In today’s tech and new media dialogue, “disruption” is one of the most overused of phases when describing the change technology and the web has enacted across a number of industries. Of the “disrupted”, few are more referenced than traditional news media. The web is now a standard part of first world media consumption, with “traditional” media players needing to transform their tools of storytelling and engagement as a result.
Today’s Instagramming the News (#TIMEsxsw) session at SXSW delivered fascinating insights into efforts a few high-profile international media organisations are making in this area, revealing the ways Instagram has changed the toolkit of photo-journalists and major international publications, who now deliver real-time news coverage via visual social media platforms like Instagran, resulting in an emerging new language of socialised visual story-telling.
Insights and work from American AP journalist David Guttenfelder headlined the session, showing us his techniques to deliver a new, close up, intimate images of te highly-controlled nation of North Korea. Working in a country beholden to strict censorship and limited opportunities for international media to deliver critique and insight, David’s Instagram storytelling gives him unrivaled access to get much closer to the people, places and work of the country, delivering an more honest, intimate and personal account of their stories. His stories are then filed to the AP news network at a click of the “send button”. Storytelling at the speed of social.
He spoke of the “discreetness” of the iPhone as an imaging tool – Allowing him to venture into places and spaces where images were captured easily, without the intrusion of a conventional photo-journalist tool of choice, a DSLR camera. For audiences viewing his work far away, he also spoke of it giving him an intimacy and dialogue with his audiences, where he could respond to queries or clarify the meaning of image elements if required. Two way communication, that delivers a speed and connection not seen before.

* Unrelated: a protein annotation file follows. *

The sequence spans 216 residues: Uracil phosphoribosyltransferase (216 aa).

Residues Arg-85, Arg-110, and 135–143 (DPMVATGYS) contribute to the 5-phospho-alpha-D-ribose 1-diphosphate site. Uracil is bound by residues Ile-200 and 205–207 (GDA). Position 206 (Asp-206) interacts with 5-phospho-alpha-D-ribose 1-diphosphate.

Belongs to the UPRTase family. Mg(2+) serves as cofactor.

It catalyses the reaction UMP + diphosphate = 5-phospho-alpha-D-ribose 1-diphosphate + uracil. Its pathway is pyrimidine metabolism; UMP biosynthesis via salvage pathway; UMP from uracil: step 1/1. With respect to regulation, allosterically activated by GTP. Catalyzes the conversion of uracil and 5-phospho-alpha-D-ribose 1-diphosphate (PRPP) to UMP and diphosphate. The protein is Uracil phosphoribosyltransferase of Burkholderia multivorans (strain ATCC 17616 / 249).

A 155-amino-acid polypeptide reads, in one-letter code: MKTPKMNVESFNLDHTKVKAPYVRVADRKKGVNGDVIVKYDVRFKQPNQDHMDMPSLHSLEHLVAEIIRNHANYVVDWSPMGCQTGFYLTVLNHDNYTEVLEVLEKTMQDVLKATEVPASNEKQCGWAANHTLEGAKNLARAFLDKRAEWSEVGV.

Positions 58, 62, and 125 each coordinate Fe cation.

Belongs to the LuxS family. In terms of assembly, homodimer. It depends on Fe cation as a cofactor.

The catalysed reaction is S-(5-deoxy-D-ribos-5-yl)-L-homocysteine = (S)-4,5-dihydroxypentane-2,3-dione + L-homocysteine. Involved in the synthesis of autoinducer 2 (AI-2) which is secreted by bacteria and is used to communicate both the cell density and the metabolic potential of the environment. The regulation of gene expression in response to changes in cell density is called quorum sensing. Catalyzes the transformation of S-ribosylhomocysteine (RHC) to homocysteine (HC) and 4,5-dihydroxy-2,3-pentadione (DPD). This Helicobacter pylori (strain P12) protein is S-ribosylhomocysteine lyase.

With this in mind, if we start thinking about the toolkit, the technology really isn’t what’s so important anymore. Both cameras and mobiles are seen as equals in visual storytelling, and innovative media companies are taking this as an opportunity to broaden the opportunities new social media and hybrid gadgets deliver in the hands of their storytellers. The images are completely “authentic” – No additions or accessories places on the iPhones to enhance or change the image. The imaged delivered is the true reality of what is seen by the image maker.
Watch the National Geographic video below for an insight into David’s incredible work, and how he’s used his skill to tell North Korea’s true story. Some great commentary from the session can be found from fellow SXSW attendee Jamie Russell on Storify.
Which “traditional” media outlets have you seen transforming their storytelling capabilities through platforms like Instagram? What effects has this had on the stories they tell? Share your thoughts in the comments below.